The eastern section of Fazael brook includes a number of springs, a Roman period aqueduct, ruins of an Ottoman flour mill, and a Biblical Tell which is identified as Ataroth.
The eastern section of Fazael brook includes a number of springs, a Roman period aqueduct, ruins of an Ottoman flour mill, and a Biblical Tell which is identified as Ataroth. Joshua 16 5,7: “And the border of the children of Ephraim … went down from … to Ataroth…”
The aqueduct, seen along the southern bank of the brook, once supplied water to the Herodian city of Fazael (Phasaelis) and was also used for farming.
Map / Aerial View:
The aerial map below shows the east side of Fazael brook (Hebrew: Nahal Fatsael). The total length of the brook is 11KM and this web page focuses on its eastern section – closer to the Jordan valley.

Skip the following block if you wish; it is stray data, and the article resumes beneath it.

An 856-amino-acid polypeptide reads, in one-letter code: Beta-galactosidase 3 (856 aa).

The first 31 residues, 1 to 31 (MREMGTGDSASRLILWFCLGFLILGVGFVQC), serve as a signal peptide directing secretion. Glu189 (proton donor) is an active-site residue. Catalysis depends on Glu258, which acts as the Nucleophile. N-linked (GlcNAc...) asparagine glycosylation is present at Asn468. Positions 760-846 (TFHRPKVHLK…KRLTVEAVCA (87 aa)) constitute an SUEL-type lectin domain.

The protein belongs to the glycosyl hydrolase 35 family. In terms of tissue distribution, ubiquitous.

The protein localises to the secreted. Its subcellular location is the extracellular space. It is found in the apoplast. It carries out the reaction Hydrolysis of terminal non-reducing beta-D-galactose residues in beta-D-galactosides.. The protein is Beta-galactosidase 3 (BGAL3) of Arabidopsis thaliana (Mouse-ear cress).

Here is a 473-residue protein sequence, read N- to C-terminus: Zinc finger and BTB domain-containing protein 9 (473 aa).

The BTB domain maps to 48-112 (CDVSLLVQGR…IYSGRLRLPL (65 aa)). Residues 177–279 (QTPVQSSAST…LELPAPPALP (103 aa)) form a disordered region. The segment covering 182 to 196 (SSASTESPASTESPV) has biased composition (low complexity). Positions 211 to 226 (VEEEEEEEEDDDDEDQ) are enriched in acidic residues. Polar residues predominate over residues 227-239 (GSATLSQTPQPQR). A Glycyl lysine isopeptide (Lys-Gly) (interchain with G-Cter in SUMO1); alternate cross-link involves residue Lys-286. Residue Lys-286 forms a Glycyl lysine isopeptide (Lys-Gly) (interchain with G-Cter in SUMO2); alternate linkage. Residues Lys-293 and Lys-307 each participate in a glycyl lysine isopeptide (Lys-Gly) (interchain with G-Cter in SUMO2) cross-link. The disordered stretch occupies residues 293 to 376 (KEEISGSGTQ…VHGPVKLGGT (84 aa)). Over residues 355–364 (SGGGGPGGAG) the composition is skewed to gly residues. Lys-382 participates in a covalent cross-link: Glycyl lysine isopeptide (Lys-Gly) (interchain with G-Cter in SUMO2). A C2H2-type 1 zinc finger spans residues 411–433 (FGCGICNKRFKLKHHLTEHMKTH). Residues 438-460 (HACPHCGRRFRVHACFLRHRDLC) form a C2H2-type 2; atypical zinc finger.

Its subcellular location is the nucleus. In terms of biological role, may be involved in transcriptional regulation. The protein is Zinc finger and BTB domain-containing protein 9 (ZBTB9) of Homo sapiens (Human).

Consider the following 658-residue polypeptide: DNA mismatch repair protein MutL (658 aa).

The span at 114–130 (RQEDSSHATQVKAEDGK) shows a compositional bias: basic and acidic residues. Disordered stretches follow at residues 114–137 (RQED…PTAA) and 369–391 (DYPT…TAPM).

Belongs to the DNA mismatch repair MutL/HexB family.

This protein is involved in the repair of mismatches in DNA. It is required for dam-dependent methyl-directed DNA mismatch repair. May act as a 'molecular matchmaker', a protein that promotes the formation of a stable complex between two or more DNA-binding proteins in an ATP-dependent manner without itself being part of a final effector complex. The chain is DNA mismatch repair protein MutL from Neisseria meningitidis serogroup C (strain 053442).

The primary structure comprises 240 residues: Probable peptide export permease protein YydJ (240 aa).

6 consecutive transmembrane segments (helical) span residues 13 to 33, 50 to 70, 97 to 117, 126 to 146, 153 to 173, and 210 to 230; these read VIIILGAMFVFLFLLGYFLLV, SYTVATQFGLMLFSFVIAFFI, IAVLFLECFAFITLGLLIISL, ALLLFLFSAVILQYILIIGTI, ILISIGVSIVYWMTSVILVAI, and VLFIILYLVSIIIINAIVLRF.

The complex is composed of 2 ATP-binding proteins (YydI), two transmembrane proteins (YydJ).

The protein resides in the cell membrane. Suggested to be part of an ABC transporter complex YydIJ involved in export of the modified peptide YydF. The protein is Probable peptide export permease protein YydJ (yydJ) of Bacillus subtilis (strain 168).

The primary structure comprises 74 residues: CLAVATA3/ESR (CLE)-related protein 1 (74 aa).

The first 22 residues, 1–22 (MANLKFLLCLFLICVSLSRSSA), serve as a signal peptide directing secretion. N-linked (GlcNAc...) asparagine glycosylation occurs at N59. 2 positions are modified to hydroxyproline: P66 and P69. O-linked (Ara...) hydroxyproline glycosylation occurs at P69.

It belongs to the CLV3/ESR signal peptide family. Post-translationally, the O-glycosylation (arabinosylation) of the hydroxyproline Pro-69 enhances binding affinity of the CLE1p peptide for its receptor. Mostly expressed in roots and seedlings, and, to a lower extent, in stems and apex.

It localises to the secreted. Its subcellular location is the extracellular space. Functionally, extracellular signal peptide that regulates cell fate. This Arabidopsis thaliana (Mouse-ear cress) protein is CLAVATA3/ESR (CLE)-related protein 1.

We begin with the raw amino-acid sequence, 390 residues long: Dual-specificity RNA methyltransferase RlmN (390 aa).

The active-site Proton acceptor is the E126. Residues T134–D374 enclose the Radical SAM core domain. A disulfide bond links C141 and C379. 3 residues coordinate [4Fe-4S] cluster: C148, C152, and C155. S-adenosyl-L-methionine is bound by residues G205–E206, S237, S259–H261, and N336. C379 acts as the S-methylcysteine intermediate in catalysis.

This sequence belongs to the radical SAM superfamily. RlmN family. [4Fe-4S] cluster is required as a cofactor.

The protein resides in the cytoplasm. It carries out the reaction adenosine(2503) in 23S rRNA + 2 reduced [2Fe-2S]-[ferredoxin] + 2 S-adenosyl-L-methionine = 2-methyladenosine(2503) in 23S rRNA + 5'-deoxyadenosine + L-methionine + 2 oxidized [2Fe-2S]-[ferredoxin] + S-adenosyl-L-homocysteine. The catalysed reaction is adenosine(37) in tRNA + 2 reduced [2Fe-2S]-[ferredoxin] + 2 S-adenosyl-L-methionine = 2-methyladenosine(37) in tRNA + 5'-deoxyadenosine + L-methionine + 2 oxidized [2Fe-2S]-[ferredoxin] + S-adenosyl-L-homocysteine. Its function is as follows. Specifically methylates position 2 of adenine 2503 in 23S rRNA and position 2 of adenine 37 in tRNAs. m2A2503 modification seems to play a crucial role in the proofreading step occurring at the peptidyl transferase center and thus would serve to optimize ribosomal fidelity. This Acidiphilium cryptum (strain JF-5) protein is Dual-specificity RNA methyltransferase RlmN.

The springs are accessible by car on a dirt road which starts 0.5KM west past the entrance to Moshav Fazael.
The area of Fazael brook was inhabited in the prehistoric periods. A large site (350 Dunams) was located at the mouth of the brook, dated to the late Chalcolithic period (4,000-3150 BC). The sites then were deserted until the Iron age.
Iron (Biblical) Age
An Israelite settlement was established on Tell Sheikh es-Dhiyab, a small mound on the edge of the brook. It existed from the 10th century BC until the 8th century BC, during the Israelite Kingdom. This site is identified as Ataroth (Joshua 16:5,7: “And the border of the children of Ephraim according to their families was thus…And it went down from Janohah to Ataroth, and to Naarath, and came to Jericho, and went out at Jordan”. Another identification is a Levite city called Jokmeam (1 Chronicles 6:64,68): “And the children of Israel gave to the Levites these cities with their suburbs…And Jokmeam with her suburbs”.
Early Roman period